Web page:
IEM Distinguished Lecturers Seminar: Computing with Physical Systems


Event details

Date 28.05.2024
Hour 13:1514:00
Speaker Prof. Peter McMahon,
Applied and Engineering Physics, Cornell University, USA
Location Online
Category Conferences - Seminars
Event Language English
The seminar will take place in ELA 2 and will be simultaneously broadcasted in Neuchâtel Campus MC B1 273.

Coffee and cookies will be served from 13:00.


Conventional digital computing technology based on complementary metal–oxide–semiconductor (CMOS) devices has accumulated a performance increase in excess of 1,000,000x versus the first CMOS digital processors. However, the demand for more computing power (and simultaneously increased energy efficiency) – especially for neural networks and for processing a deluge of sensor data – has increased far more rapidly than what even the already-brisk pace of advances in modern processors and special-purpose accelerator chips have been able to deliver. How can we meet this demand over the next decade and beyond?

We study how, by relaxing or breaking some of the tenets of modern computing – such as digital signals, deterministic behavior, computational universality, and a hierarchy of abstractions from digital logic through to software – and reimagining how computers are built at the fundamental level of physical dynamics, we may be able to make orders-of-magnitude leaps in speed or efficiency in specialized co-processors.

In this talk I will briefly introduce the general research program of physics-based computing and then focus on a concrete example, physical neural networks [1]. I will describe a method my group has developed to train any complex physical system to perform as a neural network for machine-learning tasks, and then give an application of this method to a new kind of on-chip photonic neural processor we have developed: one whose refractive index as a function of space we can reprogram with light [2]. I will also discuss the potential of physical neural networks for smart sensors that pre-process acoustic, microwave or optical signals in their native domain before digitization [3].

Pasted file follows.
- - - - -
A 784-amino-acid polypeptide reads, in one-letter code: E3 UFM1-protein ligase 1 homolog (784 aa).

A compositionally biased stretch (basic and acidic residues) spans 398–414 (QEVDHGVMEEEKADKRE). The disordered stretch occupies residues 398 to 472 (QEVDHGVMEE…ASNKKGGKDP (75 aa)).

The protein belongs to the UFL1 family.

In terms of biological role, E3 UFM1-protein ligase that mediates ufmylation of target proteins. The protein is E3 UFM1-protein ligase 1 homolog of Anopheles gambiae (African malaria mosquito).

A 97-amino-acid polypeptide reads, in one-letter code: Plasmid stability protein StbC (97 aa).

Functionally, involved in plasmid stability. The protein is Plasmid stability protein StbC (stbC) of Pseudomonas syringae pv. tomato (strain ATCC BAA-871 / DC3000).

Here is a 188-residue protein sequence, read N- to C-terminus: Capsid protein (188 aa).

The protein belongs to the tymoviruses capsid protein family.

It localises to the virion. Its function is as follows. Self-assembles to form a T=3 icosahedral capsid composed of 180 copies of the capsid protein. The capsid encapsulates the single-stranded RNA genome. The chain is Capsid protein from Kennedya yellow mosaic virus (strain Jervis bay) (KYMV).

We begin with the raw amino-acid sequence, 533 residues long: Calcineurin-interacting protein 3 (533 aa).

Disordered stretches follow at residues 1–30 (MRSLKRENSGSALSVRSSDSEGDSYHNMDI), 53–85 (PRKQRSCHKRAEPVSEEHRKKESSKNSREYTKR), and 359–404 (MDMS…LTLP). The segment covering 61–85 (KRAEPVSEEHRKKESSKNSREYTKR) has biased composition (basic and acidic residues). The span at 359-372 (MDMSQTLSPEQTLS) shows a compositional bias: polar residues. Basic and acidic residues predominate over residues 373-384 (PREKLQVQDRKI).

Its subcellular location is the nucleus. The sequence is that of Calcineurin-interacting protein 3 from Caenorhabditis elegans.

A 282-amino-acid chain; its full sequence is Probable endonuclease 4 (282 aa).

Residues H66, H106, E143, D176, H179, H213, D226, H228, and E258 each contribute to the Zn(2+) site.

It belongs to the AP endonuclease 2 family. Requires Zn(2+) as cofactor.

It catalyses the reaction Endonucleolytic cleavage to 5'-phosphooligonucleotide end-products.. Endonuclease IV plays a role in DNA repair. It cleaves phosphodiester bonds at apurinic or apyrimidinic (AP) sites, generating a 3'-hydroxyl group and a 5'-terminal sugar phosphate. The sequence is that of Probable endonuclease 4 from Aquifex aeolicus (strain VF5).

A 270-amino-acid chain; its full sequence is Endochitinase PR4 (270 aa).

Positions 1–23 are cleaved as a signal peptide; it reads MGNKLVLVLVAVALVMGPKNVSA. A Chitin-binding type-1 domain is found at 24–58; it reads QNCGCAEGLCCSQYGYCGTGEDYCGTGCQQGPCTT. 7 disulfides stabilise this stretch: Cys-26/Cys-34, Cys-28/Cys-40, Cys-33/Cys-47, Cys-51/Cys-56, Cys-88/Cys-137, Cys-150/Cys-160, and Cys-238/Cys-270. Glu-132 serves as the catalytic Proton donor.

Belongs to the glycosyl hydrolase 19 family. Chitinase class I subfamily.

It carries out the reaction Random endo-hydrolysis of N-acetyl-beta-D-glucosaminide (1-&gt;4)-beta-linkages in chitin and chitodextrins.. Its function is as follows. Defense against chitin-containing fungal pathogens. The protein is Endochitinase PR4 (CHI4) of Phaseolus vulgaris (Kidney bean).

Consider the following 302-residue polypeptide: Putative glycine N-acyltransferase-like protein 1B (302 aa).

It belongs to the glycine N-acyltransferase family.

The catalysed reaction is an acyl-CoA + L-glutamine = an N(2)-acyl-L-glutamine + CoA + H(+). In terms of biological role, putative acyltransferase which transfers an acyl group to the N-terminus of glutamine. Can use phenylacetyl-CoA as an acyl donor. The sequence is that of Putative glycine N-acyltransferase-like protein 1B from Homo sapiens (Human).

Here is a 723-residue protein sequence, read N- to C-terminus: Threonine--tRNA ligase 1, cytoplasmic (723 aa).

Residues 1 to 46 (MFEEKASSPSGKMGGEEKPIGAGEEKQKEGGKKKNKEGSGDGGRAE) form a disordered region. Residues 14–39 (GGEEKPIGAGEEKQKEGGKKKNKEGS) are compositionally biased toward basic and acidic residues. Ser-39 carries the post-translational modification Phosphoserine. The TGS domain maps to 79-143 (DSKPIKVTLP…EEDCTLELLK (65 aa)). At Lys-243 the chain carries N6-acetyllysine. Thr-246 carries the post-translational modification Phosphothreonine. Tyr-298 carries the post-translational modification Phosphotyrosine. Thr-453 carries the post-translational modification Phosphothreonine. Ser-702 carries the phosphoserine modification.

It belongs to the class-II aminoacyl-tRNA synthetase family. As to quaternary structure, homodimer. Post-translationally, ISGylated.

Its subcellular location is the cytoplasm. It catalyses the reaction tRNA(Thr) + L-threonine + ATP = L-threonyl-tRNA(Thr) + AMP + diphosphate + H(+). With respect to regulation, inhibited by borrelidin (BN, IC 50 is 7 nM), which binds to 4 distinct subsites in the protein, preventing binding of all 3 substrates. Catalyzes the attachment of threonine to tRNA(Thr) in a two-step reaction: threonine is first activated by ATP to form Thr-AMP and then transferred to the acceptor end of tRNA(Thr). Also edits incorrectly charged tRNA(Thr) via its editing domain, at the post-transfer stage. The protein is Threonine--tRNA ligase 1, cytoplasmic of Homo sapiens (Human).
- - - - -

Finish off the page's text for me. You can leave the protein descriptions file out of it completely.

[1] L.G. Wright*, T. Onodera* et al. Nature 601, 549-555 (2022)
[2] T. Onodera*, M. Stein* et al. arXiv:2402.17750 (2024)
[3] T. Wang*, M. Sohoni* et al. Nature Photonics 17, 408 (2023)

Short biography
Peter McMahon is an assistant professor in Applied and Engineering Physics at Cornell University, where he has been since 2019. Prior to joining Cornell he completed his Ph.D. in Electrical Engineering and postdoctoral training in Applied Physics at Stanford University. He is the recipient of Packard and Sloan Fellowships, an Office of Naval Research Young Investigator Program Award and a Google Quantum Research Award, and is a CIFAR Azrieli Global Scholar in Quantum Information Science.